Looking for a scalable solution and not sure what to ask?
The best way to start off is to get an understanding of what scalability means because it can vary depending on the problem(s) that are trying to be solved, the company, and who you are talking to.
According to Merriam-Webster, scalability is “capable of being easily expanded or upgraded on demand – a scalable computer network.” You Rock, Merriam-Webster. Thanks for the vague definition!
It seems like it would be a L x H x W = winner question? As you know, it’s way more complicated. What is your idea of scale? 1000, 10000, 100000, 1000000+? Naturally, we tend to think those numbers are endpoints being monitored, but there are many more items to consider.
Other items to consider when looking at a scalable solution: depth, throughput, breadth, the number of endpoints, and time spent managing the solution.
When looking at breadth, these are types of all the following categories: Hardware, Operating System, Applications, Protocols, Industries, Business Audience, Compliance Standards, Security Frameworks, Virtualization Technologies, Cloud Technologies, Integration Partners, and Mobile Platforms, just to name a few.
In an ideal world, the care and feeding of the solution would be minimal. Ah, yes, what is minimal? Set and forget? That is the ideal answer for some, but it’s not practical if any true monitoring will take place.
Maybe artificial intelligence will make that a possibility someday, allowing Cyberdyne Systems to rule the world! As the monitored environment’s device count increases, depth, breadth and throughput increases, and as a result, so does the care and feeding.
Knowing what options are in place to help ease that care and feeding is critical, and it’s a good question to ask when considering solutions.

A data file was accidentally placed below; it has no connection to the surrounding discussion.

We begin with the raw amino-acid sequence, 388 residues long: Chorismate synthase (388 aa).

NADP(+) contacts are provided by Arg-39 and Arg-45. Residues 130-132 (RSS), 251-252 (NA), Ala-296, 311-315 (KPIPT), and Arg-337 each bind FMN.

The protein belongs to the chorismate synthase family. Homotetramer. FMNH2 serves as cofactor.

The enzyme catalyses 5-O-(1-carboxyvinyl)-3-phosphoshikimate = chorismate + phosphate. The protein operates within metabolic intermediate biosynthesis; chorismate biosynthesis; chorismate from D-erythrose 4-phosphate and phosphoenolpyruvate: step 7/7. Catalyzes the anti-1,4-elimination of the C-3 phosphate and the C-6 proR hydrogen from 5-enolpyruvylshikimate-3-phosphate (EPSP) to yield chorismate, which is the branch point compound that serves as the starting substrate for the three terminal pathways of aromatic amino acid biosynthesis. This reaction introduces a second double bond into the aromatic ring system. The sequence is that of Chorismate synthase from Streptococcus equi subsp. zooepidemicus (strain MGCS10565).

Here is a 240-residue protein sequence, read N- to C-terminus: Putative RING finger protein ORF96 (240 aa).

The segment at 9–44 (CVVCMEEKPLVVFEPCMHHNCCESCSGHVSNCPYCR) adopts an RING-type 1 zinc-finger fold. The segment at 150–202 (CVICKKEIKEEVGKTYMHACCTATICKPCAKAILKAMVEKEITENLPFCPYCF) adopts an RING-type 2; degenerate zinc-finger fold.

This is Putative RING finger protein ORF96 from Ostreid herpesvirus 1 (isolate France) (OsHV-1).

What are the attributes considered when looking at reducing the time managing the solution?
The answer? Easy to deploy, intuitive interface, the capability to automate, integrate, filtering, out of the box content, role based access, multi-tenancy, and ability to select desired depth without having a negative performance impact on the network and systems being monitored.
The company or partner offering the solution offers many options for services for not only hosted, hybrid, on-premise types of environments but for integrations with solutions that have already been invested in. On top of that, there is one number to call when questions need an answer no matter how many products are offered and you don’t get bounced around to different departments to get a resolution.
Did you find that solution? It seems like a snipe hunt!
There seems to be a three-way approach that software companies tackle the scalability issue:
- They planned to scale from the beginning of time.
- They planned to scale but the idea of ‘scale’ was at a lower tier at the time and in order to scale higher now, they have decided to add more layers.
- They planned to scale but the idea of ‘scale’ was at a lower tier at the time and in order to scale higher now, they decided to rewrite the original program. This is known as the ‘throw the baby out with the bath water’ approach.